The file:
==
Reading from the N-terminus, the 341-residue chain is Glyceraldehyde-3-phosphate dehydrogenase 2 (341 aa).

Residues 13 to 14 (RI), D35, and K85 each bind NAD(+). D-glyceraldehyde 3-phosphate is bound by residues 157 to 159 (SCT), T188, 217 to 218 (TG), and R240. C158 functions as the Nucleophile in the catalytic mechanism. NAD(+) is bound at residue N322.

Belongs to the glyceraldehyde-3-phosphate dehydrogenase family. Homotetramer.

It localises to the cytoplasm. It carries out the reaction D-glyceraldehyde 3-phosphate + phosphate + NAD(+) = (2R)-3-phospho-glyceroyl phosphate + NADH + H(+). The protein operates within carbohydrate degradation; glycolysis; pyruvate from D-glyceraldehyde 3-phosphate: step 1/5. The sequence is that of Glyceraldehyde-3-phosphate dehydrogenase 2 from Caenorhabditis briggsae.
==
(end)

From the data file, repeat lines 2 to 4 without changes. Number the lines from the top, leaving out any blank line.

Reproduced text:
Residues 13 to 14 (RI), D35, and K85 each bind NAD(+). D-glyceraldehyde 3-phosphate is bound by residues 157 to 159 (SCT), T188, 217 to 218 (TG), and R240. C158 functions as the Nucleophile in the catalytic mechanism. NAD(+) is bound at residue N322.

Belongs to the glyceraldehyde-3-phosphate dehydrogenase family. Homotetramer.

It localises to the cytoplasm. It carries out the reaction D-glyceraldehyde 3-phosphate + phosphate + NAD(+) = (2R)-3-phospho-glyceroyl phosphate + NADH + H(+). The protein operates within carbohydrate degradation; glycolysis; pyruvate from D-glyceraldehyde 3-phosphate: step 1/5. The sequence is that of Glyceraldehyde-3-phosphate dehydrogenase 2 from Caenorhabditis briggsae.